Today, a stereotype of the South Side of Chicago as dangerous, Black and crime ridden persists, and can still be heard on campus and in the national media. But for Thursday night’s Unshackled NU talk, activist and academic Dr. Rashad Shabazz traced the history of mass incarceration to slavery, colonialism, and a war on drugs that became a war on Black people.
“This current mass incarceration drama we’ve seen over the last four decades started in early 20th century...” Shabazz said. “[came] with the evacuation of economic means of production and the belief that punishment and containment is the way you solved social problems.”
Shabazz’s speech marked the last event in Unshackle NU’s week of education on the school to prison pipeline. The group is doing a four-week campaign of seminars to rally support for a forthcoming petition to divest from private prisons. Their second week will focus on the impact of private prisons on immigration detention.
Speaking before a crowded group of students and student-activists in Annenberg Hall, Shabazz focused on dispelling the belief that mass incarceration is simply a matter of modern crime and policies. Since slavery, he said, Western society has learned how to punish through confining Black people.
“Antiblack racism is the landscape upon which the Western prison system was able to produce its punishment,” Shabazz said.
The legacy of racism exists today in the form of the largely Black concentrated areas of poverty.The prison system obtains a majority of its inmates form these areas. These areas don’t emergy by accident, Shabazz argued. Blacks moved north in the first half of the twentieth century to find work in industrializing cities, but racially restrictive housing covenants and threats of violence kept them out of white neighborhoods and cramped in small apartments and later public housing in narrow strips of land. When factories moved overseas in the 1960s, these areas that had relied on them for jobs began to struggle. That, Shabazz said, marked the beginning of mass incarceration.
“Rather than seeing the economic downturn and the forms of instability and responding to it in a way that fostered mobility,” Shabazz said, “Illinois and the federal government decided the best way to deal with the projects was to contain it.”
The federal government funnelled money for maintaining public housing into security, Shabazz said. The state bought up empty rural land and develop prisons on, providing jobs for many unemployed whites. Elevators, basketball courts, and swingsets deteriorated, while the state installed surveillance cameras, bullet proof glass and cages and upped the police force. Successive presidents imposed harsher penalties for drug violations, most of which went to Blacks despite widespread use among whites. In short, Shabazz said, the police state extended from prisons into the communities and schools.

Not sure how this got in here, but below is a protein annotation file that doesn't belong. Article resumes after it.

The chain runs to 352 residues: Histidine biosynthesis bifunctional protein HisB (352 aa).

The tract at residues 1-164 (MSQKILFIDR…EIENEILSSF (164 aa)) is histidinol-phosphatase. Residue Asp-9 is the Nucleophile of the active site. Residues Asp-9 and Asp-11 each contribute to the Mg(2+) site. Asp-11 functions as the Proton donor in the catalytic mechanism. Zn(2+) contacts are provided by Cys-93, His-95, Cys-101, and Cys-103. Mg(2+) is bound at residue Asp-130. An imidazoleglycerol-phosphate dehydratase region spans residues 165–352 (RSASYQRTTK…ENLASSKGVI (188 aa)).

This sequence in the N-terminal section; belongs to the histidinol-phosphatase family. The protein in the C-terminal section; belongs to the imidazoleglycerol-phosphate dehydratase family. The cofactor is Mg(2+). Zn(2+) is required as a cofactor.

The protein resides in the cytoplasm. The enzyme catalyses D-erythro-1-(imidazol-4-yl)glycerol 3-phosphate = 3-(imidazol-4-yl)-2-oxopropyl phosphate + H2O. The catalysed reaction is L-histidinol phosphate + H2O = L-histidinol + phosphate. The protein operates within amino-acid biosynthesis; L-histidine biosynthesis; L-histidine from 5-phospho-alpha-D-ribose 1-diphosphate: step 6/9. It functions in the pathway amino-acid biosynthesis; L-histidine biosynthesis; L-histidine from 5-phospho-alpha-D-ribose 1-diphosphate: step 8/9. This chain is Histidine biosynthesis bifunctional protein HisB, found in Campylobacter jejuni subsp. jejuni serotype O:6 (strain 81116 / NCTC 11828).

“All those things that made life fun and interesting for young people was stripped away,” Shabazz said. “What became most important was security.”
And this was not for safety purposes, Shabazz said.
“The identification badges, the cages, the on-site courts were about the residents and keeping all the forms of instability that were existing there inside,” Shabazz said.
The result today is a system in which thousands of Black people in Chicago cycle in and out of prison, Shabazz explained. He drew a diagram on the board: a circle labeled “taxes” connected by a line to “state governments” to “prison.” He said it showed how state governments use taxpayer money to finance the prison industry, which profits off of punishing Black people, particularly the poor. Because the prisons fail to rehabilitate, they’ve created a system in which 30,000 people enter Illinois state prison each year, half of whom had just gotten out.
“The recidivism rate is 50 percent, which means shit don’t work,” Shabazz said, “Any institution that can’t maintain a C average is a failure.”
So what can people, particularly Northwestern students, do about it? Shabazz said there are policies that could bridge the gap created by a century of legal racial discrimination, such as a “subsidy to do the opposite” of racial segregation and inequality. It’s similar to the “Case for Reparations” Ta-Nehisi Coates has repeatedly put forward in The Atlantic.
But Shabazz also said people needed to the national ideology around crime from one of containment and punishment to restorative justice model that emphasizes social mobility.
“We have been lulled into believing that if you put up bigger walls and if you put more people that that will create safety,” Shabazz said. “And that’s just not true.”